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Vilseck bar owner Karvelis Antonios says he’s never had a problem with U.S. soldiers and there is no need for 1 a.m. closing in the town.
Vilseck bar owner Karvelis Antonios says he’s never had a problem with U.S. soldiers and there is no need for 1 a.m. closing in the town. (Seth Robson / S&S)
Vilseck bar owner Karvelis Antonios says he’s never had a problem with U.S. soldiers and there is no need for 1 a.m. closing in the town.
Vilseck bar owner Karvelis Antonios says he’s never had a problem with U.S. soldiers and there is no need for 1 a.m. closing in the town. (Seth Robson / S&S)
At midnight Friday, the streets of Vilseck were almost deserted except for a few soldiers wandering between the town’s three bars and roving German police quick to warn skateboarders that the Marketplatz is off-limits to their sport.
At midnight Friday, the streets of Vilseck were almost deserted except for a few soldiers wandering between the town’s three bars and roving German police quick to warn skateboarders that the Marketplatz is off-limits to their sport. (Seth Robson / S&S)

VILSECK, Germany — Vilseck bar owners say the city’s decision to force their pubs to close early in an effort to cut down on late-night noise and fighting amongst U.S. soldiers is killing their businesses.

In October, the city introduced a 1 a.m. closing time for local bars after a series of fights involving newly arrived 2nd Cavalry (Stryker) Regiment soldiers and complaints from residents about the noise from patrons leaving bars early in the morning.

Karvelis Antonios, a former Greek army soldier who owns the Rose and Crown bar in Vilseck’s Marketplatz, said Saturday that there is no need for the early closing time which is costing bar owners money. Vilseck should allow bars to open until 3 or 5 a.m. on the weekends like other places in Germany, he said.

“On the weekend people don’t go out until 10 p.m. to 11 p.m. Not just the U.S. Army. Everybody. Even German people won’t come if we have to close at 1 a.m.,” he said.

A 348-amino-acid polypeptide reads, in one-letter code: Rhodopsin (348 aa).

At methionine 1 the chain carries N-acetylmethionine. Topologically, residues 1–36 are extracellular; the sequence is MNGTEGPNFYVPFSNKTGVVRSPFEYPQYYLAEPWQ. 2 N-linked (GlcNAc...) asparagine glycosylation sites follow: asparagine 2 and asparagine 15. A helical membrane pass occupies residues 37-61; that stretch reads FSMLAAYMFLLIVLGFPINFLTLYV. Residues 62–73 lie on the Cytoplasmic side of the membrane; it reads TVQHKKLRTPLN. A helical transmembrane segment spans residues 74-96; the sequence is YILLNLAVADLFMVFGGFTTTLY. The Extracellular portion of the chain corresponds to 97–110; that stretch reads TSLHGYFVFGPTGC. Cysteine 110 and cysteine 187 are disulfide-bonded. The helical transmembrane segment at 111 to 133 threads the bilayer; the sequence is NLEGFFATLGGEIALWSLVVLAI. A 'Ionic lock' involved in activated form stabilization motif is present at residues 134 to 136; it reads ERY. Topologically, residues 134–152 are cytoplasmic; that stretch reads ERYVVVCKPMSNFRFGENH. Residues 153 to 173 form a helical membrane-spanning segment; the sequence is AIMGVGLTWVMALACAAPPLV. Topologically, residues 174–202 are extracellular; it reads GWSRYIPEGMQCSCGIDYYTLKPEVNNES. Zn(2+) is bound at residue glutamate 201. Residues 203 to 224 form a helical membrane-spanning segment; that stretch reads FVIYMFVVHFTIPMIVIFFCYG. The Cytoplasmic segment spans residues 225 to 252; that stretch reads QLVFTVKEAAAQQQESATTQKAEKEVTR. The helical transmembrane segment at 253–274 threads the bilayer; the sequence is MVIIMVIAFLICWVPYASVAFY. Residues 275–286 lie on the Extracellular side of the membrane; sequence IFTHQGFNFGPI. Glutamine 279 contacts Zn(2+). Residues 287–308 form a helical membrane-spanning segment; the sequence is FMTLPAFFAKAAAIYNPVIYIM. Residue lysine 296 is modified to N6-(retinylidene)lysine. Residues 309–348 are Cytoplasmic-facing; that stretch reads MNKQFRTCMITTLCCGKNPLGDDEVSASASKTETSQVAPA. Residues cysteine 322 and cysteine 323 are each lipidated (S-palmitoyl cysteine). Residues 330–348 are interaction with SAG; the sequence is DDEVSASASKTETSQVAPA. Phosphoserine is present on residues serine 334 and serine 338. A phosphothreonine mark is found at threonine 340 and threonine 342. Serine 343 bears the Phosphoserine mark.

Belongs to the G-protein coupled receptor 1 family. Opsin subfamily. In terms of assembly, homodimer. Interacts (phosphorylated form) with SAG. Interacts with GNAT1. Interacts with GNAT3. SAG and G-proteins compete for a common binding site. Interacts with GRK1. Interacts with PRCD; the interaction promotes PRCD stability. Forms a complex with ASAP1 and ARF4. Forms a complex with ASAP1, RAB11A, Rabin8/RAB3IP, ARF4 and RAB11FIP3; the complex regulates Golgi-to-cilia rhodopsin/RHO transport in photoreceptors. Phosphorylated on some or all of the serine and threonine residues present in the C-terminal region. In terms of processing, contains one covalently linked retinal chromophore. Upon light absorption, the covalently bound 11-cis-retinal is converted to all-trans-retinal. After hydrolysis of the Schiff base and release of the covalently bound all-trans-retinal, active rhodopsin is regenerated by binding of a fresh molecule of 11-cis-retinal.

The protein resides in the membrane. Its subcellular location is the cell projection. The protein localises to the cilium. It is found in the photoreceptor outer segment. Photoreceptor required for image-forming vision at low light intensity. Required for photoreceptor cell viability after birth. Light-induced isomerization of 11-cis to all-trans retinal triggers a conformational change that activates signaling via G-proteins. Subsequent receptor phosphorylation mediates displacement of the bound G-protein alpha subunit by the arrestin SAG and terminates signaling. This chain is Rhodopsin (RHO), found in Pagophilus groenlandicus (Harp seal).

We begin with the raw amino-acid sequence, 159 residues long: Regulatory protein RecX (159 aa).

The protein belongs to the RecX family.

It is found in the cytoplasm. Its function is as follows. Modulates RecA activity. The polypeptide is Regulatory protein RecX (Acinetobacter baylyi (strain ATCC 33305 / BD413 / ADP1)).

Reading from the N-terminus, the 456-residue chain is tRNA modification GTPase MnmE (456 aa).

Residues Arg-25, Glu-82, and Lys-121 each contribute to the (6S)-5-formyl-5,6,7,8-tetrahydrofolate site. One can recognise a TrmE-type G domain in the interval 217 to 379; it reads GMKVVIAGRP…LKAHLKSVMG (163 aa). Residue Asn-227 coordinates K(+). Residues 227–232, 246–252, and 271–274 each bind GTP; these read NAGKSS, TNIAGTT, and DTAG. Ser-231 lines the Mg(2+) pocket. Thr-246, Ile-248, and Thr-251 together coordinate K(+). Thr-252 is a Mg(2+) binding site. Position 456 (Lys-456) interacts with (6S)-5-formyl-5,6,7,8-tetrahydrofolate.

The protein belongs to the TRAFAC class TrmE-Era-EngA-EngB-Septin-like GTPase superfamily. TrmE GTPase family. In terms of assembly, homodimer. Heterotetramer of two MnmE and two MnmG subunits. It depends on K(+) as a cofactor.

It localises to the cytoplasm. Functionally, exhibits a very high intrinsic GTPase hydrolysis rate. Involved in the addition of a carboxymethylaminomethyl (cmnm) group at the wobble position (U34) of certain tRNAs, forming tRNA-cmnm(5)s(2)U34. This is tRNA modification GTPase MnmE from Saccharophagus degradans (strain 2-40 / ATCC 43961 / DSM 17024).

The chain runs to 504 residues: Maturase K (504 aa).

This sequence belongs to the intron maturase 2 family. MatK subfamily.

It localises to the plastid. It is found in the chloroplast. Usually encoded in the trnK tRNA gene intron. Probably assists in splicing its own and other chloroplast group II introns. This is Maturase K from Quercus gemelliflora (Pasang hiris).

Antonios, who has served drinks in Vilseck for nine years, said he’d never seen problems at his bar with U.S. soldiers. The only fight he saw involved a group of German workers in 2005, he said.

The owner of the nearby No Name bar, Georgeos Georgiadis, who is also Greek, also said the early closing is killing his business, and bar owners risk a 5,000-euro fine if they stay open later than 1 a.m., he said.

The early closing is particularly disappointing to the bar owners because they have been waiting for the Strykers to arrive in the hope that it would boost their businesses, Georgiadis said.

“It will hurt the restaurants as well,” he said. “American people won’t come to Vilseck anymore. They will go to Weiden and Amberg,” he said.

Vilseck Mayor Hans-Martin Schertl said Monday that he was aware of the bar owners’ concerns, but that the 1 a.m. closing will remain in force for at least six months.

“When the Big Red One (3rd Brigade, 1st Infantry Division) was here bars, could [stay] open until 3 a.m. but not so many soldiers went to those bars. A lot of them were married and there were not so many young soldiers as there are now. Now there are many young soldiers here and that is the difference,” he said.

At midnight on Friday, the streets of Vilseck were empty except for a German police patrol, a few U.S. soldiers wandering between the town’s three bars and a couple of Vilseck High School students skateboarding in the dark.

Soldiers drinking in the bars appeared to all be against closing the bars early.

Pfc. Bautista Kylock, 21, of San Diego, one of several 2nd Cav soldiers drinking at No Name on Friday night, said he’d like to see bars stay open until 5 a.m. on the weekend and 1 a.m. on weekdays.

“The only thing that is wrong is all the younger soldiers messing up. Everybody under 21 acts stupid,” he said.

Kylock added that he’d like to see more taxis in Vilseck on the weekend to take soldiers back to post.

“I have to walk home all the time. Every time I have been out I’ve had to walk home,” he said.

When closing time came on Friday, about 20 people, a mixture of Americans and Germans, stood in the street, watched over by four or five uniformed soldiers from 2nd Cav’s new courtesy patrol, and then began the long walk back to post in the cold, dark night.

Soldiers who want to stay up later can drink at the Independence Club, the closest nightclub to Vilseck’s front gate, which is just outside the Vilseck city limits and not affected by the 1 a.m. closing rule, Schertl said.

But, Wilhelm Von Gunter, owner of the Independence Club, said 2nd Cav banned its soldiers from entering the club five weeks ago.

“They said it was because the soldiers are out of control,” said Van Gunter, who opened the club in March in anticipation of the Strykers’ arrival in Germany over summer.

The ban followed a series of fights involving U.S. soldiers inside the club and in the car park, he said. Von Gunter said he was waiting for word from the unit about when soldiers will be allowed to return to the club.

Second Cav officials did not respond by deadline Monday to questions about the ban.

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